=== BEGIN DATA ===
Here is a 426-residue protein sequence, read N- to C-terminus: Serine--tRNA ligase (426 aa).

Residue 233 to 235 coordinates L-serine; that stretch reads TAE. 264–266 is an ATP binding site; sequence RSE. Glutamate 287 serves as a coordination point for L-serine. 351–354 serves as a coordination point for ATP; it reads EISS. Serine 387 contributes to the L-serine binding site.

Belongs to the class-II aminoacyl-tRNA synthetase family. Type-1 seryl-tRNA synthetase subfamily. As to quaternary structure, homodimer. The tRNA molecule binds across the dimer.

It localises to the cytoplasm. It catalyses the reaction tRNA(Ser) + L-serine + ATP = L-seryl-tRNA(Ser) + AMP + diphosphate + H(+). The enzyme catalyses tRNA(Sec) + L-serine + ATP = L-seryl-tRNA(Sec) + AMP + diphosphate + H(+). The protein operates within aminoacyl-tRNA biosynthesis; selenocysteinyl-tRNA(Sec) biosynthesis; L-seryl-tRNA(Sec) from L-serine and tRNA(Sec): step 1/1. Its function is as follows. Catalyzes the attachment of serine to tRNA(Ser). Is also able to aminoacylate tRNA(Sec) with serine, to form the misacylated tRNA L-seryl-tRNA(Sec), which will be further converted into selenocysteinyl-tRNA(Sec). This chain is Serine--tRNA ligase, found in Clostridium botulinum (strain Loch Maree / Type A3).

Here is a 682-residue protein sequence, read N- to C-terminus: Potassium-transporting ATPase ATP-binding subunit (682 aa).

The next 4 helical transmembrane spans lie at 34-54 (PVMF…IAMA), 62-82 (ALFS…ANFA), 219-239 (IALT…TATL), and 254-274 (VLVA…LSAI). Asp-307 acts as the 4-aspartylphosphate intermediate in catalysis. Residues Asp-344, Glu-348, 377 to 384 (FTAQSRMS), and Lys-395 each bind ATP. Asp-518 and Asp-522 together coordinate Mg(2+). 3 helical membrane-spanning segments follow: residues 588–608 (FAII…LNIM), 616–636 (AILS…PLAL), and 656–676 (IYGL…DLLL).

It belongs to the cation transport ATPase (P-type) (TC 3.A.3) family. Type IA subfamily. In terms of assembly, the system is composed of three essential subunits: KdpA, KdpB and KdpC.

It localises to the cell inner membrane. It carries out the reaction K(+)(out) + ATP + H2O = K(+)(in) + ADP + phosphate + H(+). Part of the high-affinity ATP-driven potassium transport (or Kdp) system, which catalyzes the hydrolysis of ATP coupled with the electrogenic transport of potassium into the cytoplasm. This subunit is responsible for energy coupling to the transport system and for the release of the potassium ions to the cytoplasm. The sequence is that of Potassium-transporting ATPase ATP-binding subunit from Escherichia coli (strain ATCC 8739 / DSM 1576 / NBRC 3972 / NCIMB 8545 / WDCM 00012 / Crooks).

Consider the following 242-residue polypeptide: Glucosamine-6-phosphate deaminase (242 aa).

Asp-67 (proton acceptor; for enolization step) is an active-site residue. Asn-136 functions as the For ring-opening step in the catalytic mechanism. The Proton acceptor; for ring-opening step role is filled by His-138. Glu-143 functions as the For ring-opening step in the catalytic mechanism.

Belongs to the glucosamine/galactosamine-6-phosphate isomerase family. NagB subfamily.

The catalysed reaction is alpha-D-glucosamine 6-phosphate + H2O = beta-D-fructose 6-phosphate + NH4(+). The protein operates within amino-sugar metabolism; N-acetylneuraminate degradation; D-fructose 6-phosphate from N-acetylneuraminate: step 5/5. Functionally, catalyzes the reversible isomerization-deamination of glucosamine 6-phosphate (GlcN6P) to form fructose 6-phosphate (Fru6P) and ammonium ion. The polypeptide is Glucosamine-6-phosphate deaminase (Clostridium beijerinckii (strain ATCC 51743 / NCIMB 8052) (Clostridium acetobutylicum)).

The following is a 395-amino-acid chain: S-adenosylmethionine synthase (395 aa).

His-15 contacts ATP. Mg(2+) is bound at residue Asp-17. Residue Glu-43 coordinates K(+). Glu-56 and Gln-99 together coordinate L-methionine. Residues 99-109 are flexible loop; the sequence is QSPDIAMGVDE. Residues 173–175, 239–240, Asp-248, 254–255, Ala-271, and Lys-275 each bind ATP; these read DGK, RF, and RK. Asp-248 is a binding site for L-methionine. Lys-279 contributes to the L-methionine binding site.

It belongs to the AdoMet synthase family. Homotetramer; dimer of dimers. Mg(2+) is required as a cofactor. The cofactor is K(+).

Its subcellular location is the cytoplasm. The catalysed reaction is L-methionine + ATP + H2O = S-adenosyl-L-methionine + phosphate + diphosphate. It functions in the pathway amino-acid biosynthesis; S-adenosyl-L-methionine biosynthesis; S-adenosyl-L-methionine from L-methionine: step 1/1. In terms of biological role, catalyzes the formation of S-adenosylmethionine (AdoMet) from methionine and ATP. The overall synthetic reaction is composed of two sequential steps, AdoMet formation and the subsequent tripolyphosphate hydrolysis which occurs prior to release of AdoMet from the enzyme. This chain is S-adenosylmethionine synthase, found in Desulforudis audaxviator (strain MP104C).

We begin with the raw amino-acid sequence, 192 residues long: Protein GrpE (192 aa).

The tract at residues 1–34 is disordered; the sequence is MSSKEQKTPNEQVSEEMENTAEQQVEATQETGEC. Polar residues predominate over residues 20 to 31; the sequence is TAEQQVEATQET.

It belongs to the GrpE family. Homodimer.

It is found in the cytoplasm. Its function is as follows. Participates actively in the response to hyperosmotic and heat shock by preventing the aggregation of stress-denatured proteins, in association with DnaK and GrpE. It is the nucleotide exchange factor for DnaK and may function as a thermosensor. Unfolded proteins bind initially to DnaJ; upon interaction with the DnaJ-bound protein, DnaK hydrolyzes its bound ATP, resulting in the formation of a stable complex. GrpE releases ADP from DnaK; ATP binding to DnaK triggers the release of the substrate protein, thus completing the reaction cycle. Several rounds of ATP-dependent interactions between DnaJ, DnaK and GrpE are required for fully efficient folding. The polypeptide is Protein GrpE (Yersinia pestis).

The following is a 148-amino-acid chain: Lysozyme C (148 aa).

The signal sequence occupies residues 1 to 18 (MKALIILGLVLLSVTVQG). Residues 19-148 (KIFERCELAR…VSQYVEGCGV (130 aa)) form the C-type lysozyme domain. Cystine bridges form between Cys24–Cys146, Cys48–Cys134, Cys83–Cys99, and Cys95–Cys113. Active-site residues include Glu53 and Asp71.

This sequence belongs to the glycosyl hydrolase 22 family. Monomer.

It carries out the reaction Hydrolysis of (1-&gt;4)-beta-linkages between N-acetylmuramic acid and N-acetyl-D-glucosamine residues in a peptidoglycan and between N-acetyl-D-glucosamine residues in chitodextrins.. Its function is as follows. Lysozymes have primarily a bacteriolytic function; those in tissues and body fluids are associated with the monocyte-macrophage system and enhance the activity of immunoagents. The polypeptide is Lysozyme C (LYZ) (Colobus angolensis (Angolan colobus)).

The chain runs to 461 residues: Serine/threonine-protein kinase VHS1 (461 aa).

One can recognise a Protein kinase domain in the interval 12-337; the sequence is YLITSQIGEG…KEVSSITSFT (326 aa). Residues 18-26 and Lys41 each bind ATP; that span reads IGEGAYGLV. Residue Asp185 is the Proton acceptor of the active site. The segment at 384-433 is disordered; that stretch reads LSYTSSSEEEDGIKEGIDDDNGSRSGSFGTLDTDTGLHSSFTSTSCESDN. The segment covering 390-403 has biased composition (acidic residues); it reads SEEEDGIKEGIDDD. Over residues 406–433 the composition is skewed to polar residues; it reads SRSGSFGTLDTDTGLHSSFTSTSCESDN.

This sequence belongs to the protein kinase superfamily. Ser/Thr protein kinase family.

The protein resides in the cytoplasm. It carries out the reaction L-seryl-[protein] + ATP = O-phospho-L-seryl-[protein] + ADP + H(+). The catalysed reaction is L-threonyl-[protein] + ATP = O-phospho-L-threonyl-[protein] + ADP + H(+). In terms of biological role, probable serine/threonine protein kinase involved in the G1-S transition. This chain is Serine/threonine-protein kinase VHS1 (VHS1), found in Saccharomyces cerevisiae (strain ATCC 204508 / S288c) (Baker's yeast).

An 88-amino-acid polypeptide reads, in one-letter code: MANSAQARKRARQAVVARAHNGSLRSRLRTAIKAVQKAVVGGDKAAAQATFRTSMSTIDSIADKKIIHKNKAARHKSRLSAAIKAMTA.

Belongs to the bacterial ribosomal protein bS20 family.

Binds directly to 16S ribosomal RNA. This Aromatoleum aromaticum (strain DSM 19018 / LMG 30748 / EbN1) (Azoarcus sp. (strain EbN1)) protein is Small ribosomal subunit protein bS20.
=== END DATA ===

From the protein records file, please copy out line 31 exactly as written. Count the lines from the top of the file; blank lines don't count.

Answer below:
Binds directly to 16S ribosomal RNA. This Aromatoleum aromaticum (strain DSM 19018 / LMG 30748 / EbN1) (Azoarcus sp. (strain EbN1)) protein is Small ribosomal subunit protein bS20.